Leistikow: Predictable Hawkeyes get cringing outcome they deserved

Chad Leistikow

UNIVERSITY PARK, Pa. — It’s been difficult for those of us on the outside of the Iowa football program to get a read on this team.

After watching a lopsided 41-14 loss to No. 23 Penn State before 106,194 fans at Beaver Stadium, it’s clear the Hawkeye coaching staff doesn’t have one, either.

“It’s very disappointing. Not what we expected,” a humbled coach Kirk Ferentz said afterward. “We all came in and thought this would be a tough, competitive ballgame.”

Iowa was beaten by a more talented team Saturday night, for sure, and that’s what made the approach to this game so confounding.

The Hawkeyes needed to be bold in this one.

Instead, they were predictable and conservative. (Stop me if you’ve heard that before.)

How many times have you seen Iowa players scurry to the line of scrimmage on fourth-and-1 and try to rush a quarterback sneak? Well, if you’ve seen it and know it’s coming, you can bet Penn State knows it, too.

And the Nittany Lions did. They stuffed C.J. Beathard’s sneak attempt on Iowa’s first drive of the game for a 1-yard loss to force a turnover on downs.

“They knew it was coming,” Beathard said later.

The spark in the offense you were hoping for after a bye week?

There were a couple of very small adjustments. Akrum Wadley running a jet sweep out of the slot, Adrian Falconer getting more playing time at receiver.

But it was the same old, bland Hawkeye offense that had registered just 153 yards midway through the fourth quarter and ended up with 234 for the game. That’s the fourth time Iowa’s been held under 300 yards, each resulting in a loss.

“It’s concerning right now,” Ferentz said.

Still, Iowa had a chance to make a statement early in this game. It chose not to.

Hawkeyes get thumped in the night at Penn State

Down 7-0, the Hawkeyes were in advantageous third-and-short situations on the two drives following Beathard’s failed sneak.

Third-and-2? Wadley, stuffed for a 1-yard gain.

Third-and-1? LeShun Daniels, slammed down for nothing.

On both runs, Penn State seemed to know exactly what was coming. You probably did, too.

Iowa coaches are either too stubborn to try something else, or they don’t realize this offensive line hasn’t been able to push any credible defense around in the trenches all season.

And in both cases, Ferentz followed by making the conservative, play-not-to-lose decision (punting) instead of trying for a fourth-and-1 conversion.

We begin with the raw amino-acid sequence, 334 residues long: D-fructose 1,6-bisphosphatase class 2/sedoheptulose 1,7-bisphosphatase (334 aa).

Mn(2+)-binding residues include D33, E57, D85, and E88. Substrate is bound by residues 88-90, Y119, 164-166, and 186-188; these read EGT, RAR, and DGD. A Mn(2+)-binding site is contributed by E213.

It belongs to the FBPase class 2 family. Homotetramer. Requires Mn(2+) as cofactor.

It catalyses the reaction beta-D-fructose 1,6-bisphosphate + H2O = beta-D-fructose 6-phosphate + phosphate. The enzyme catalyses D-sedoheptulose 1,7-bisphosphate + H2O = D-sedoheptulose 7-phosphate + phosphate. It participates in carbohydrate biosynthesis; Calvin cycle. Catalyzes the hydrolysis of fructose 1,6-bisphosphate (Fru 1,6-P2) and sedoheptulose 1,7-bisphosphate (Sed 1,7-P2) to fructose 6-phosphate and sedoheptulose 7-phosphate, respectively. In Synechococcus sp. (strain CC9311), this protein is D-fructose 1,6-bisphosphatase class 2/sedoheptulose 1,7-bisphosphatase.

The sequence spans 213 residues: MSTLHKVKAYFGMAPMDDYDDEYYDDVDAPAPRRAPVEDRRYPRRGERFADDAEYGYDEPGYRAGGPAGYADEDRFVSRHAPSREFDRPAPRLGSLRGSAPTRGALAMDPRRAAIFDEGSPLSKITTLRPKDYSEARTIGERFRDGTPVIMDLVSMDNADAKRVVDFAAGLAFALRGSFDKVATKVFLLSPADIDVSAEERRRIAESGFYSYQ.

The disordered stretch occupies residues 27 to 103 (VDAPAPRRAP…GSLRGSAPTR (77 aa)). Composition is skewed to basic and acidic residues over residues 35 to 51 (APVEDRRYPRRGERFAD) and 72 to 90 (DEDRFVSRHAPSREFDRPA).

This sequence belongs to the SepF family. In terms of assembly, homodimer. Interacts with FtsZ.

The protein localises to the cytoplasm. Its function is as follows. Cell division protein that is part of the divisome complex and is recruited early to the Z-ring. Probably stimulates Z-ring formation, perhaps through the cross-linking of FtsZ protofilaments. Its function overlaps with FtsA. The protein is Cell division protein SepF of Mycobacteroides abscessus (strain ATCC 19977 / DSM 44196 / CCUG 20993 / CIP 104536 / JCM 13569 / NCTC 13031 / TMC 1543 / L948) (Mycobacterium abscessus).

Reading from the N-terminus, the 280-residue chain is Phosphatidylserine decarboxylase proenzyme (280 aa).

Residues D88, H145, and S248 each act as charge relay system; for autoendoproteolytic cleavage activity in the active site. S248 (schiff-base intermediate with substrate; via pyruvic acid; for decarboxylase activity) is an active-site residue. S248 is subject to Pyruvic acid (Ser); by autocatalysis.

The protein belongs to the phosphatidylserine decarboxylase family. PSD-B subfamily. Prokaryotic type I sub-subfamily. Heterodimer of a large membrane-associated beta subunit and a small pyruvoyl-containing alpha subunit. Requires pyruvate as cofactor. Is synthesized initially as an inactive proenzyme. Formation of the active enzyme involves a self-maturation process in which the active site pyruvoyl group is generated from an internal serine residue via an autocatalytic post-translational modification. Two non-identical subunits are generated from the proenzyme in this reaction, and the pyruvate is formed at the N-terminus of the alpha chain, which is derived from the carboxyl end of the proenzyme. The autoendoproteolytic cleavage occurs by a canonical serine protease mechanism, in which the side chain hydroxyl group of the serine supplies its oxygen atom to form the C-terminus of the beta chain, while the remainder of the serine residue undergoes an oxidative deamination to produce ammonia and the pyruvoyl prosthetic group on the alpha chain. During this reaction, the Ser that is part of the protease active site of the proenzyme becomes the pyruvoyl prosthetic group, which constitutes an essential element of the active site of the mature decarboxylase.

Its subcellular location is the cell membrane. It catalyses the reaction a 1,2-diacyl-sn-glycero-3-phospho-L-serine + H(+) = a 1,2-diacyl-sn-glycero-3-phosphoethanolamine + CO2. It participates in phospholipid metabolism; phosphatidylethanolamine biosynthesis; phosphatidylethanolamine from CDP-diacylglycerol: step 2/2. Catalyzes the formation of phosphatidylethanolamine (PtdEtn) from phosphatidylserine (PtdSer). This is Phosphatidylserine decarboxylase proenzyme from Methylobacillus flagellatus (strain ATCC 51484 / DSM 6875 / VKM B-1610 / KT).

Granted, one was from the 50-yard line and the other was from Iowa’s 38; probably not green-light situations during Thursday’s analytics meeting. But to pull an upset on the road as a touchdown underdog with the season going in reverse, you’ve got to be willing to take chances.

Go big or go home.

Instead, Penn State jumped ahead 21-0 after just a quarter and a half.

Play-not-to-lose Iowa was already getting routed.

The disparity and first-half helplessness reminded me of the 2015 TaxSlayer Bowl against Tennessee. The Nittany Lions racked up 348 yards in the first two quarters and led 24-7 at the break, but it could’ve been much worse.

“Just didn’t show up,” tight end George Kittle said. “I don’t know how you don’t show up. You get 12 shots. It hurts.”

It was obvious Saturday that Iowa doesn’t have the horses to hang with the Big Ten’s better teams.

And that’s bad news entering next Saturday’s 7 p.m. home game against No. 2 Michigan, which crushed this Penn State team 49-10.

The Hawkeyes, now 5-4 overall and tied with Northwestern for fourth in the Big Ten West at 3-3, don’t have much of a chance against the Wolverines, especially if they take the same approach as they did here.

Not once in the first three quarters Saturday did Beathard attempt a deep pass.

Repeat: Zero times.

There was plenty wrong with Iowa’s defense, too. And that’s another issue. A different column for another time.

But this was a Penn State team that came into Saturday’s game ranked 10th in the Big Ten in scoring defense. There were yards to be gained and chances to be taken.

And Iowa chose to play conservatively.

On second thought, maybe it’s not so hard to get a handle on this team, after all.

Hawkeyes columnist Chad Leistikow has covered sports for 22 years with The Des Moines Register, USA TODAY and Iowa City Press-Citizen. Follow @ChadLeistikow on Twitter.